Saturday, July 12, 2008

Marrying in Haste,

Marrying in Haste. Is Sarkozy mad?
By Sue Leonard.
Published in The Irish Independent. February 2008.

Your eyes meet across a crowded room, and you just know. It’s the dream of women everywhere, but is love at first sight for real? Is it safe to propose after just weeks, or months of meeting someone? Or are those first signs of passion a delightful, but misleading illusion?

The world had watched in abject fascination as the French President Nicolas Sarkozy has wooed the top model Carla Bruni. In the wake of the divorce from his second wife Cecilia, the President didn’t waste a minute. The pair were married within just three months of their first meeting.

Could their love last? Or will it soon collapse and go the way of Sarkozy’s first two marriages? Will we soon be salivating over their divorce; eating up every detail; just as we are now gleefully watching the court antics of Paul McCartney and Heather Mills, who once convinced us that their love would last forever?

If a couple are in a mutually caring and supportive relationship a swift marriage can work; but you don’t really know someone until you have been with them for at least six months. Or so says Gerry Hickey, a psychotherapist and counsellor.

“People who go on first impressions can learn to repent,” he says. “People put on masks; they show their best sides at the start of a relationship. At around six months those masks begin to drop.

“People want to marry for all kinds of reasons,” he says. “If they are fulfilling someone else’s expectations and not their own; if they are marrying for image or the sake of appearances, or if they are needy and looking for the other person to meet those needs the marriage may run into trouble.

“In our society we are looking, increasingly, for instant gratification. It’s ‘I want it now.’ There’s a difference, though, between something and someone. We cannot control other people. They evolve in their own time and their own space.”

Often we mistake the other person’s motive. Men may be looking for sex, and women for love.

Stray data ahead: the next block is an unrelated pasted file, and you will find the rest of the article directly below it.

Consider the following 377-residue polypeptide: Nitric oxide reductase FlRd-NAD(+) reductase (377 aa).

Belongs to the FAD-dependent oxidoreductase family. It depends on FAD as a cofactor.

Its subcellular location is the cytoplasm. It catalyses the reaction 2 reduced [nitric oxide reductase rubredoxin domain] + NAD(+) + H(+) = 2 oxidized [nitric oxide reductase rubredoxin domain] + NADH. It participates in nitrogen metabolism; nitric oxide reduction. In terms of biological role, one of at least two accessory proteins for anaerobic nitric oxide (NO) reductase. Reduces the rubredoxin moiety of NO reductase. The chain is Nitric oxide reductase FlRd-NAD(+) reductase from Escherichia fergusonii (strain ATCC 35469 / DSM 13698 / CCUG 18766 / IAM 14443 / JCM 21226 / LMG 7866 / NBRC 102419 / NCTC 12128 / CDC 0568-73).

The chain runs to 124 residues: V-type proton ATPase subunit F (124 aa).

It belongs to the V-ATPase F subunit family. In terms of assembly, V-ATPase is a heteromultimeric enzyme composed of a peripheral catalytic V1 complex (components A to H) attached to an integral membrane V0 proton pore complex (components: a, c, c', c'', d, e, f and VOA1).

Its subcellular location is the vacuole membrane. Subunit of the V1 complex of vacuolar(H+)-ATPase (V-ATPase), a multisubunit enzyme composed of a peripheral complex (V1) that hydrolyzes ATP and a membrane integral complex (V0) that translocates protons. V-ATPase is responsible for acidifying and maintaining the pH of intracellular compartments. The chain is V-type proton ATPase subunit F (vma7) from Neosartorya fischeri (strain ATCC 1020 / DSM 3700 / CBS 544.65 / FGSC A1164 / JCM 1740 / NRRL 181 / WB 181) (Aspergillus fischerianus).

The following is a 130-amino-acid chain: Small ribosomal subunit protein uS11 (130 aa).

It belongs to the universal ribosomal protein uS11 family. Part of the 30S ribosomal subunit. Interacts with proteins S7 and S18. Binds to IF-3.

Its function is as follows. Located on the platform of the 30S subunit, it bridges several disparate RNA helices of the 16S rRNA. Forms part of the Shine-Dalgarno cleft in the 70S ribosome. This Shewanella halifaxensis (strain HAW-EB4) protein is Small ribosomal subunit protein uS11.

“They don’t always accurately assess what the situation is. People should see danger. Jumping into a relationship is not like buying a pair of shoes; people are non returnable.”

Being needy, Hickey says, makes people particularly vulnerable.
“If their expectations of the other person are high, and the relationship does not work out; if it was an illusion, they run the risk of being appallingly hurt. This could lead to reactive depression.”

The marriage might last for years, before the cracks start to show. Particularly if someone has, unwittingly compromised themselves from some intrinsic need.
“When they become older, and more confident they may turn round and say, ‘what did I settle with that for?’”

Just this week, Dr Gerard Clifford, the Auxiliary Bishop of Armagh urged couples to take time preparing properly for marriage.
“Marriage is a vocation,” he said. “And in other callings and vocations in life, years of formation and training are regarded as absolutely essential.”

It’s a sentiment with which many counsellors would concur. Lisa O’Hara, who runs marriage preparation courses with MRCS Counselling, says that, today, most couples have known each other for at least two years before they tie the knot.

“It takes that time to organise the wedding,” she says. “And many couples live together for quite a while first. They may even have children.”

Even so, she feels that a pre-marriage course is absolutely essential.
“We fall in love with perfection,” she says. “We project that perfection onto somebody else, but what happens when that starts to fall away? Do you still like the person?